Patients Care


Hepatitis C is an infectious disease affecting the liver, caused by the hepatitis C virus (HCV). The infection is often asymptomatic, but once established, chronic infection can progress. In some cases other complications occur including liver failure.


  • Hepatitis C is a liver disease that is caused by infection with the hepatitis C virus.
  • You cannot get hepatitis C from casual contact such as hugging, kissing, sneezing, coughing, or sharing food or water with someone.
  • You can get hepatitis C if you come into contact with the blood of someone who has hepatitis C.
  • The most common way to get hepatitis C is by sharing needles and other equipment used to inject illegal drugs.
  • If you are injecting drugs, the best way to protect yourself is by not sharing needles or other equipment with others.
  • In rare cases, a mother with hepatitis C spreads the virus to her baby at birth, or a health care worker is accidentally exposed to blood that is infected with hepatitis C.
  • Experts are not sure whether you can get hepatitis C through sexual contact. If there is a risk of getting the virus through sexual contact, it is very small.
  • If you live with someone who has hepatitis C or you know someone with hepatitis C, you can help protect yourself by not sharing anything that may have blood on it, such as razors, toothbrushes and nail clippers.
  • The incubation period is the time it takes for symptoms to appear after the hepatitis C virus has entered your body and it is any time from 2 weeks to 6 months.
  • Anyone who has hepatitis C can spread the virus to someone else. If testing shows you have hepatitis C, do not share needles and keep cuts, scrapes and blisters covered.

Sign and symptoms

  • In the minority of patients who experience acute phase symptoms, they are generally mild and nonspecific and rarely lead to a specific diagnosis of hepatitis C.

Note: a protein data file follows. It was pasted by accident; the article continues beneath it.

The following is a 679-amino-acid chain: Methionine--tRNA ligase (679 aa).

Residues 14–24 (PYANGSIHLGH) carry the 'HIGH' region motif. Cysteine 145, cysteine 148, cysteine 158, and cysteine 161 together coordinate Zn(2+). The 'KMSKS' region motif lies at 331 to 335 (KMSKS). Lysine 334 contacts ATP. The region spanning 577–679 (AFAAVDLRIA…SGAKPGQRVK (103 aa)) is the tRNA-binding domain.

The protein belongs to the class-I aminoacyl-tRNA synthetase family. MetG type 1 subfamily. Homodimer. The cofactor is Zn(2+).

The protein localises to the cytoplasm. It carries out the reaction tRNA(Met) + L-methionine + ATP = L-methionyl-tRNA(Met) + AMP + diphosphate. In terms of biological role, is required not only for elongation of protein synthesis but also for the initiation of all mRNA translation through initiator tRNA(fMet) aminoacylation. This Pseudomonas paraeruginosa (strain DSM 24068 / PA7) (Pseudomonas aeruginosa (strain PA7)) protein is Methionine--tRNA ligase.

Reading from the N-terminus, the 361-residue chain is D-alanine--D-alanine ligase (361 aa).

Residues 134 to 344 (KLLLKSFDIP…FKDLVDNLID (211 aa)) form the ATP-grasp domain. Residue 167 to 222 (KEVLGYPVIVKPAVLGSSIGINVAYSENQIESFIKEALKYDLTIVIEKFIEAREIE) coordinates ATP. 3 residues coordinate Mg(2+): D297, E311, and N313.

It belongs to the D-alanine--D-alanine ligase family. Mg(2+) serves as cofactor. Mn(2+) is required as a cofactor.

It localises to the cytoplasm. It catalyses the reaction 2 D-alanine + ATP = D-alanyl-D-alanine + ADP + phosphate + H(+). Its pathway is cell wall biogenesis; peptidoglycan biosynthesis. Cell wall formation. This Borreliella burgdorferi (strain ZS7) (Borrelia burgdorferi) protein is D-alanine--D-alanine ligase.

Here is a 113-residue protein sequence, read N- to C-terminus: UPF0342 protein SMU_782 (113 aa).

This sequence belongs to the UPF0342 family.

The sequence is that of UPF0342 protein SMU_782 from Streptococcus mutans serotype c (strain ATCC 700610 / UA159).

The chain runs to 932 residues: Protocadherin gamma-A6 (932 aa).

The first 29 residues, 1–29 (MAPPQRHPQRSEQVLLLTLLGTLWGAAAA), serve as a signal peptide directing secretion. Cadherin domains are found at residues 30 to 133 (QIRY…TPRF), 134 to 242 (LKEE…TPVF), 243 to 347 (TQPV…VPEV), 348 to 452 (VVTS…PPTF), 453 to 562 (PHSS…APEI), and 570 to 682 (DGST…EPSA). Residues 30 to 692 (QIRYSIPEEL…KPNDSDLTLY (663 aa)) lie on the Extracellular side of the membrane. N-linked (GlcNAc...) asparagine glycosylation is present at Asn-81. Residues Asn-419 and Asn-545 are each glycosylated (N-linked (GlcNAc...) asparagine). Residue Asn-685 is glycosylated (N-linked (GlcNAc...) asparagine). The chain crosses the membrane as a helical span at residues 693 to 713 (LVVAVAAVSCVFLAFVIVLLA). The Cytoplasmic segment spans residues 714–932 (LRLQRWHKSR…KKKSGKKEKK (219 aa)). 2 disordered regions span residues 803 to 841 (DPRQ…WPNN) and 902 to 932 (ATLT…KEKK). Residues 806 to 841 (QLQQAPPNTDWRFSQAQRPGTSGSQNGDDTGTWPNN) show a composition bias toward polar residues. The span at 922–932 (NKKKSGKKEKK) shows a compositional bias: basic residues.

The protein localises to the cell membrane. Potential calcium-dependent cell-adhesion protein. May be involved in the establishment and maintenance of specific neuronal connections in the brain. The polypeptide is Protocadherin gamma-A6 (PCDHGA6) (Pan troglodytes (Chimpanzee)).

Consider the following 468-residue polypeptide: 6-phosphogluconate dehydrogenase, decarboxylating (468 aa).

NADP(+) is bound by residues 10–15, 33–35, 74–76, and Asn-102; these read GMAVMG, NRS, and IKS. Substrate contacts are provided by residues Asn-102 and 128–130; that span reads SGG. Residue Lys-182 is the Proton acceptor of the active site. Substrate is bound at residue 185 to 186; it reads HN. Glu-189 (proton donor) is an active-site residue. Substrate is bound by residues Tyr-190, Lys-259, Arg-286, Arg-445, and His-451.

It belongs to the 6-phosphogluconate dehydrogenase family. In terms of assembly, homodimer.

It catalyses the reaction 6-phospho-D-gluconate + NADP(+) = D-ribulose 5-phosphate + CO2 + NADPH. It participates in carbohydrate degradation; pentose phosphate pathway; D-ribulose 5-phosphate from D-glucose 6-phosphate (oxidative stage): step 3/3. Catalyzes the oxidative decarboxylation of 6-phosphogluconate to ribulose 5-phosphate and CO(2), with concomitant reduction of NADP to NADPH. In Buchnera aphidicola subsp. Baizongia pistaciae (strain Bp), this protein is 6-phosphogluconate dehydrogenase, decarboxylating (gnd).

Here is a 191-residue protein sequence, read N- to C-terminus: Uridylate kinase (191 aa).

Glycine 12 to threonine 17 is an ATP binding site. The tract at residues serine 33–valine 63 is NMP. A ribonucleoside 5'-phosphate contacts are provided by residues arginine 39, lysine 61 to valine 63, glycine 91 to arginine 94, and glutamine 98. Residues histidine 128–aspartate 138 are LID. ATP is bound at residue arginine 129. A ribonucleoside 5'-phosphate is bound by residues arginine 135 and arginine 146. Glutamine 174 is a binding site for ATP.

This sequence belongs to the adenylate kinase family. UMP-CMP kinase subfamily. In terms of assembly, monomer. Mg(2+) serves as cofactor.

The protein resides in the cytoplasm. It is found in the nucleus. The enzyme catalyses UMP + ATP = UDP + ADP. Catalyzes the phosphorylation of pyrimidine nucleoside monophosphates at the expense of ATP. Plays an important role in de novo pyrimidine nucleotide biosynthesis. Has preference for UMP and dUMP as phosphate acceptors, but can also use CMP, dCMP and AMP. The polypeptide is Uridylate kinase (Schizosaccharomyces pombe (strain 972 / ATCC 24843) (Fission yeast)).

• Symptoms of acute hepatitis C infection include decreased appetite, fatigue, abdominal pain, jaundice, itching and flu-like symptoms.
  • Chronic hepatitis C is defined as infection with the hepatitis C virus persisting for more than six months. Clinically, it is often asymptomatic (without symptoms) and it is mostly discovered accidentally (e.g. usual checkup).
  • The natural course of chronic hepatitis C varies considerably from one person to another. Although almost all people infected with HCV have evidence of inflammation on liver biopsy.
  • Once chronic hepatitis C has progressed, signs and symptoms may appear that are generally caused by either decreased liver function or increased pressure in the liver circulation, a condition known as portal hypertension.
  • Possible signs and symptoms of liver cirrhosis include ascites (accumulation of fluid in the abdomen), bruising and bleeding tendency, enlarged veins especially in stomach and jaundice.

  • Hepatitis C testing begins with serological blood tests used to detect antibodies to HCV.


  • Current treatment is a combination of, Conventional Interferon/Pegylated interferon and the antiviral drug ribavirin for a period of 24 or 48 weeks.
  • Treatment is generally recommended for patients with proven hepatitis C virus infection and persistently abnormal liver function tests.
  • Treatment during the acute infection phase has much higher success rates (greater than 90%) with a shorter duration of treatment.
  • Current guidelines strongly recommend that hepatitis C patients be vaccinated for hepatitis A and B if they have not yet been exposed to these viruses, as infection with a second virus could worsen their liver disease.
  • Alcoholic beverage consumption accelerates HCV associated fibrosis and cirrhosis and makes liver cancer more likely; insulin resistance and metabolic syndrome may similarly worsen the hepatic prognosis. This is also evident that smoking increases the fibrosis (scarring) rate.